Harbhajan Kaur sat with her daughter, Raveena Suri, talking about life. During their conversation, Raveena asked her mother if she had any regrets, to which the mother replied, “I had a fulfilling life, but my only regret is that I never earned any money on my own. I wish I had.”
The conversation ended there for Harbhajan, but for Raveena, it was the beginning of something. In an attempt to erase this regret felt by her mother, Raveena gently stirred her into starting an entrepreneurial venture–making yummy treats that everyone in their family had grown up on.
This is how, four years ago, Harbhajan’s came into being, with 94-year-old Harbhajan Kaur at its helm. Specialising in making besan barfi and various kinds of pickles–this Chandigarh venture, has grown from strength to strength.
Kaur’s foray into entrepreneurship
Raveena recalls, “All our lives, we have had food at home, including sweets, and squashes, and sherbets. She [Harbhajan] has always been such an amazing cook but was content in remaining behind the scenes.”
While there was a lot of appreciation for her food, she never got any formal recognition for it. “Like many mothers of that generation, she continued to work for all of us, tirelessly,” says Raveena.
Speaking about the first time that Harbhajan sold besan barfi, Raveena shares, “She first set shop at a local organic market on her own, She sat there, interacted with the customers, and came home with Rs 2,000 which was her first ‘own’ earnings.”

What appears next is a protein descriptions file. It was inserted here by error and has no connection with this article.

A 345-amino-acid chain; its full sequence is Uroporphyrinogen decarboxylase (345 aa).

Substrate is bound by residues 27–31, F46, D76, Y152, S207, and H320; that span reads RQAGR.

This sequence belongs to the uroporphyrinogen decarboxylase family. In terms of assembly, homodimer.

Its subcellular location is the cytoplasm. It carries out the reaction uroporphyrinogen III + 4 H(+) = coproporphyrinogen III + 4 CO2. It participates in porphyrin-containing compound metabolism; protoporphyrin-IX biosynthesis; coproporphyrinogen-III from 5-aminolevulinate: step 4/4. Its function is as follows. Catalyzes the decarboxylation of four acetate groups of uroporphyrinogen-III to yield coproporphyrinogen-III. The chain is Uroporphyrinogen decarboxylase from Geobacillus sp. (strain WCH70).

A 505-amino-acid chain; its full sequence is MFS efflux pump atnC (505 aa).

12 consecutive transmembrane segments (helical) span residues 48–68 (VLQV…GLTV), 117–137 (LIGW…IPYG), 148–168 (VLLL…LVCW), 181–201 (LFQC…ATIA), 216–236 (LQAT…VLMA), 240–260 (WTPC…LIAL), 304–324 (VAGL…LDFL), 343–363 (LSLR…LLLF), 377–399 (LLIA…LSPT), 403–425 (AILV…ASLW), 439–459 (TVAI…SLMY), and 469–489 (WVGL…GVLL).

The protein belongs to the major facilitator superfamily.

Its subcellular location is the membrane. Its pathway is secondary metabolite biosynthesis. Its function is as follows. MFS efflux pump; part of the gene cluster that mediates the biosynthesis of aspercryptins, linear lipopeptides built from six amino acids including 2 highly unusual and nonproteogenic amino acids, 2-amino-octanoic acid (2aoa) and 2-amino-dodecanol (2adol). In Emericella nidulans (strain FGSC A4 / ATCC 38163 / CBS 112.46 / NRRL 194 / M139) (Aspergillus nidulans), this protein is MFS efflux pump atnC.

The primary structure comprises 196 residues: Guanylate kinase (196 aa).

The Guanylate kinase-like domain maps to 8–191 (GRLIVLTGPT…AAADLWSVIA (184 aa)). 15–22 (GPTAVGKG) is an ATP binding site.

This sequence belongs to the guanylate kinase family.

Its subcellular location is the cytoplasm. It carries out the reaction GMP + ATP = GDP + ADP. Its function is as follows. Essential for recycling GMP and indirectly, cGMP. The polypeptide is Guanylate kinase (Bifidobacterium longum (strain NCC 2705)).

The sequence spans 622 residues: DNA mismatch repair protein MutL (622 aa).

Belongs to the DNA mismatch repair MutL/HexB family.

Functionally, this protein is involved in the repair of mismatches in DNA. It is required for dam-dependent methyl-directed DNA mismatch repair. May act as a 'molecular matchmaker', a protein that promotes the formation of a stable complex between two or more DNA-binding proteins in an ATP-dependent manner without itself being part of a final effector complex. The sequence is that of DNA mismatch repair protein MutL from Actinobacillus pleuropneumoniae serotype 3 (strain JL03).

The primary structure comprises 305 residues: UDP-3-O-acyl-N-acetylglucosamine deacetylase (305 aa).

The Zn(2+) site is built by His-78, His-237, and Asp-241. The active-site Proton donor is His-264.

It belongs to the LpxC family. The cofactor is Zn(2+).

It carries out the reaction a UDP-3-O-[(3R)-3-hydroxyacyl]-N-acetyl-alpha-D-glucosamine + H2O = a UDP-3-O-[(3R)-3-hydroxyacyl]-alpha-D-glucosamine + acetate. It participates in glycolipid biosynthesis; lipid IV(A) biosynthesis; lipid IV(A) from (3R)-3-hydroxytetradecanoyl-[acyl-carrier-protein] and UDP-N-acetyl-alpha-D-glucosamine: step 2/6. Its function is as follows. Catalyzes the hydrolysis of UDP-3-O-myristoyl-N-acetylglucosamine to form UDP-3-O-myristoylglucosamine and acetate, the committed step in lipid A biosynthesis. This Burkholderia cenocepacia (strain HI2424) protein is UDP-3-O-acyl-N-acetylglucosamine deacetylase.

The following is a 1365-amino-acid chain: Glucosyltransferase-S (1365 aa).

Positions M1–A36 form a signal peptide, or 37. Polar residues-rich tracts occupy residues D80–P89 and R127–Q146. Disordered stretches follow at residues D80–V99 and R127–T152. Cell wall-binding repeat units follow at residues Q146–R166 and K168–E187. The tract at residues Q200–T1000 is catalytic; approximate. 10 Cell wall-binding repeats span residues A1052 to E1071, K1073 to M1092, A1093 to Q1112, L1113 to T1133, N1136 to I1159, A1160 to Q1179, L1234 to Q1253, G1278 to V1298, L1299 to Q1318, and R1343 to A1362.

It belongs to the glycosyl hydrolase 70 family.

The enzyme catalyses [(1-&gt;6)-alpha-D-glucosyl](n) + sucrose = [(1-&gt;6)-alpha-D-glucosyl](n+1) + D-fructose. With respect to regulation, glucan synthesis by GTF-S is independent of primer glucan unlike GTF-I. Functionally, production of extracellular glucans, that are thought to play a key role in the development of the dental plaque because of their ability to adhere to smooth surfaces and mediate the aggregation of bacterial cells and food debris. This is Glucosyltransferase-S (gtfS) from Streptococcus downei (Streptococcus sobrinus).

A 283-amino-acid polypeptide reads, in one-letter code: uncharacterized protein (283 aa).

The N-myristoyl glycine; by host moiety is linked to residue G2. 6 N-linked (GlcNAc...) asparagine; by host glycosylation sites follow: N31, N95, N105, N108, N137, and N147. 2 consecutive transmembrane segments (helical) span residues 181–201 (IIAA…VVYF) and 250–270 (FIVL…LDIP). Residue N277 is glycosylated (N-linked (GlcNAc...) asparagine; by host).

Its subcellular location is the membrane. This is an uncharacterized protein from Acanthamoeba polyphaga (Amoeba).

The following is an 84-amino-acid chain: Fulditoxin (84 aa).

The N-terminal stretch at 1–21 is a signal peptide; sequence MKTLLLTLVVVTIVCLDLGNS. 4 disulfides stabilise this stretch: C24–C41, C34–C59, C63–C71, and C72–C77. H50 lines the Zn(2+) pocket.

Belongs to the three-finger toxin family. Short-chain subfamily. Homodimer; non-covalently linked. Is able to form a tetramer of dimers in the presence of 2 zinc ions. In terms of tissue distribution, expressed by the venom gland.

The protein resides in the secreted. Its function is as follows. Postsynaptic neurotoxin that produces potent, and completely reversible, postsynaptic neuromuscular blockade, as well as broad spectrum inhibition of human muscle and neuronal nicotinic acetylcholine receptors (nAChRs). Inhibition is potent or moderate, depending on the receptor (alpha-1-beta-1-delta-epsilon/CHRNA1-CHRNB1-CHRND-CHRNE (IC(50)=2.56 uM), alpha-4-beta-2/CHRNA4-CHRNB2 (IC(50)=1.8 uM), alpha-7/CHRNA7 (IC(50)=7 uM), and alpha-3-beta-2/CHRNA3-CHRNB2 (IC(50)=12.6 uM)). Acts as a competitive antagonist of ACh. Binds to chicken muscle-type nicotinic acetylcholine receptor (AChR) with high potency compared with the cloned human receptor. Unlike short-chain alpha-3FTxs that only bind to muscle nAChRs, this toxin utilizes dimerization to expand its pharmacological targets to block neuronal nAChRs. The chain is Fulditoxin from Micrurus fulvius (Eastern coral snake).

Raveena tells me how this was an achievement for her shy homemaker who rarely stepped out from the confines of her home and family.
A high from earning Rs 2,000
Harbhajan was a proud woman when she returned home, armed with the Rs 2,000 that day. “That earning not only brought her happiness but also the confidence to take this initiative forward and make something of it.”
Since then, Harbhajan made barfis and chutneys and various kinds of pickles, taking her products to the organic market every ten days. Despite her age, she continues to work and even enjoys it.
Soon, she started getting orders, pacing them to make sure that she is never overworked. While Raveena has been the silent force behind her mother, Harbhajan’s granddaughter helped with all the branding and packaging. The tagline–Bachpan yaad aajayegi (You will remember your childhood)–evoked nostalgia.
Narrating yet another heart-warming tale, Raveena says, “Two months ago, my daughter got married and wanted the wedding invitations to be sent out with sweets that her nani [Harbhajan] made. She did not want any sweets from the market and preferred that they all be handmade by her nani. It was a lovely feeling for everyone to get those treats.” Remarkably, Harbhajan made 200 kg of barfi for her granddaughter’s wedding.
When asked about the growth of the brand, Raveena says, “More than the monetary aspect, the fact that mom [Harbhajan] is so much more confident now is what I see as growth. The same lady who wouldn’t sit in a group because she was shy, has been giving interviews, and speaking to her clients about feedback etc., which in turn, has transformed her life.”
Every few days, Harbhajan makes almost 5-10 kg of barfi in one go. When asked if they plan to expand, Raveena says, “We will take it as it comes. As of now, mom and all of us are basking in all the recognition and accolades.”
Over four years, she had made over 500 kg of barfi, where one kilogram is priced at Rs 850. Presently, the venture is run by the family and they plan to employ others soon, given that the phone is constantly buzzing with inquiries and orders.